Some 1.4 million workers shut down workplaces across Britain on Thursday of last week. The action, by Unison, FBU, Unite, GMB, NUT, PCS and Nipsa union members, was over Tory attacks on public sector pay.
It had a big impact and won support from other workers and campaigners.
But one question dominated every picket line, protest and rally—what should happen next? The answer from many was escalation.
Even very low paid workers, who acutely feel the pain of losing money by striking, supported more action.
Refuse collector Elson Mason was picketing in south London. “A one-day strike isn’t good enough for these people,” he said, referring to the bosses.
“It’s hard to afford to be here. But the power and the unity among us is more important.”
Learning support assistant Sarah had a similar message. “It wouldn’t be easy for me to strike for more than one day,” she said.
“But rolling action is still the way to go—it’s more effective.”
Activists reported that being able to stress that last week’s walkout was part of a bigger campaign was key to persuading people to take part.
People don’t want to lose pay for nothing. They want union leaders to push a strategy that can win.
Teacher Chris Ayton was on strike in Manchester. “Among teachers the main issue is escalation,” he told Socialist Worker. “I was on one picket line with up to 20 people on it. Everyone said that one day won’t be enough.”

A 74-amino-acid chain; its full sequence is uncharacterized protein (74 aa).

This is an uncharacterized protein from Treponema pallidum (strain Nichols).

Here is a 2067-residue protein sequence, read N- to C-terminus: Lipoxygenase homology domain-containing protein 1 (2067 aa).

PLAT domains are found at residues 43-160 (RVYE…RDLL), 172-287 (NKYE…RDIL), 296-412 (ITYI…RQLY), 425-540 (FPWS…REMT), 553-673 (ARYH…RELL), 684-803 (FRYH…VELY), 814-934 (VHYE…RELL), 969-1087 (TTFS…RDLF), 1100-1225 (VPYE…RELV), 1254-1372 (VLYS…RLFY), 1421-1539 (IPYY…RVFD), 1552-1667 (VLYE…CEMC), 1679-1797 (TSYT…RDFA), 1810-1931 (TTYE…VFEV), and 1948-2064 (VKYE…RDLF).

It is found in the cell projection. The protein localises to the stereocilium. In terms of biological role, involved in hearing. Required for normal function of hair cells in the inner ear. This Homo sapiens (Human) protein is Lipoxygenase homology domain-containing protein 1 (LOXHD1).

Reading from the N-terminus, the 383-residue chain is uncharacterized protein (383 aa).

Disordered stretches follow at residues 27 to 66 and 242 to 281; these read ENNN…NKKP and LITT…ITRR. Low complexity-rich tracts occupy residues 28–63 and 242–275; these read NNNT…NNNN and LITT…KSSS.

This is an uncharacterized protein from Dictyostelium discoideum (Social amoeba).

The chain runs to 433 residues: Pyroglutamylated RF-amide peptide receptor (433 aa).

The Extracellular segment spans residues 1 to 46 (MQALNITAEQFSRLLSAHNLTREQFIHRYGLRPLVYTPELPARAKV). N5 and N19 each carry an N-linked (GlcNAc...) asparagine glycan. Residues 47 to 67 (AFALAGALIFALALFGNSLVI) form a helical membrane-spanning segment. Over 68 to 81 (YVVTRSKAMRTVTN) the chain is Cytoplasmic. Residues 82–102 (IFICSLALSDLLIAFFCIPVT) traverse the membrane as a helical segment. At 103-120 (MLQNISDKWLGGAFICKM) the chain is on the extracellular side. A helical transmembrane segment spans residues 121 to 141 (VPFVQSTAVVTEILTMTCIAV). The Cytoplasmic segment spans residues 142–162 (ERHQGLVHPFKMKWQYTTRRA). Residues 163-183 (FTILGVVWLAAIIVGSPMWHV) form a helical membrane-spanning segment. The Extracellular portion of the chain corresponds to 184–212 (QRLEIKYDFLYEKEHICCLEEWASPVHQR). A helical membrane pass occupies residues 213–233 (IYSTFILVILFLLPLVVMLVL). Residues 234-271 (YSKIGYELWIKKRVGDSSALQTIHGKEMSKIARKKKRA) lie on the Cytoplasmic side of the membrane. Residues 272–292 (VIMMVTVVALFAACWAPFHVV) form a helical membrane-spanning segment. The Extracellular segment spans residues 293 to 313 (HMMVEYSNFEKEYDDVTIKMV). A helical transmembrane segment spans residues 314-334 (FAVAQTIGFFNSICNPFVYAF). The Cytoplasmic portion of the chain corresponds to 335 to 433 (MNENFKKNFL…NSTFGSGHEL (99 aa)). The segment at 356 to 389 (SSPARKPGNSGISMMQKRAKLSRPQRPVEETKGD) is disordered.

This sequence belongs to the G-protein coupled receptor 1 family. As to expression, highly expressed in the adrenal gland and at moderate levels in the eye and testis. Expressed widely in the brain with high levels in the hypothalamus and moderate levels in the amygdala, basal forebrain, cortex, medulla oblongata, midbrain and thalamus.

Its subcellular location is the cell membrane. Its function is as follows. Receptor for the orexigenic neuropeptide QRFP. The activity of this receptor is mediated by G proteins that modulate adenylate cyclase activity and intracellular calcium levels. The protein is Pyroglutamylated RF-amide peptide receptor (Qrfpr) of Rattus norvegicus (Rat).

Anne Lemon is a teacher in Bristol and a member of the NUT’s national executive committee. “The strike was absolutely fantastic,” she told Socialist Worker. “We now need to keep up the momentum.
“That means getting more workers out across the board in the autumn.”
The Tories claimed that many union members didn’t support the action because not all of them voted for it. But strikers said that even many workers who weren’t sure “voted with their feet” and respected the action.
And more people have joined unions because they are fighting back. In Wakefield, west Yorkshire, Unison was running out of membership forms as people kept joining on the picket line.
Some 2,500 people joined Unison in the north west of England in the week leading up to the strike.
Strikes are popular and they can beat the Tories.
The potential is there for escalating strikes, involving bigger numbers of workers, including the private sector, in the autumn.
Some 500,000 Unison members working in the health service are set to ballot over the summer for strikes.
But there is a danger that union leaders throw away the momentum. Union activists must use the confidence 10 July gave people to organise among rank and file workers to keep the pressure on their leaders.
The stakes are high. If the Tories get their way they will gut public services and make life unbearable for everyone who works in or relies upon them.
Let’s seize the chance to stop them.
‘It was solid, everyone walked out’
The mass public sector strike on Thursday of last week was a big success. From early morning strikers took to picket lines. Towns and cities across Britain were dotted with groups of strikers waving flags and union banners.
Thousands joined marches and rallies on the day (see below) as did their supporters.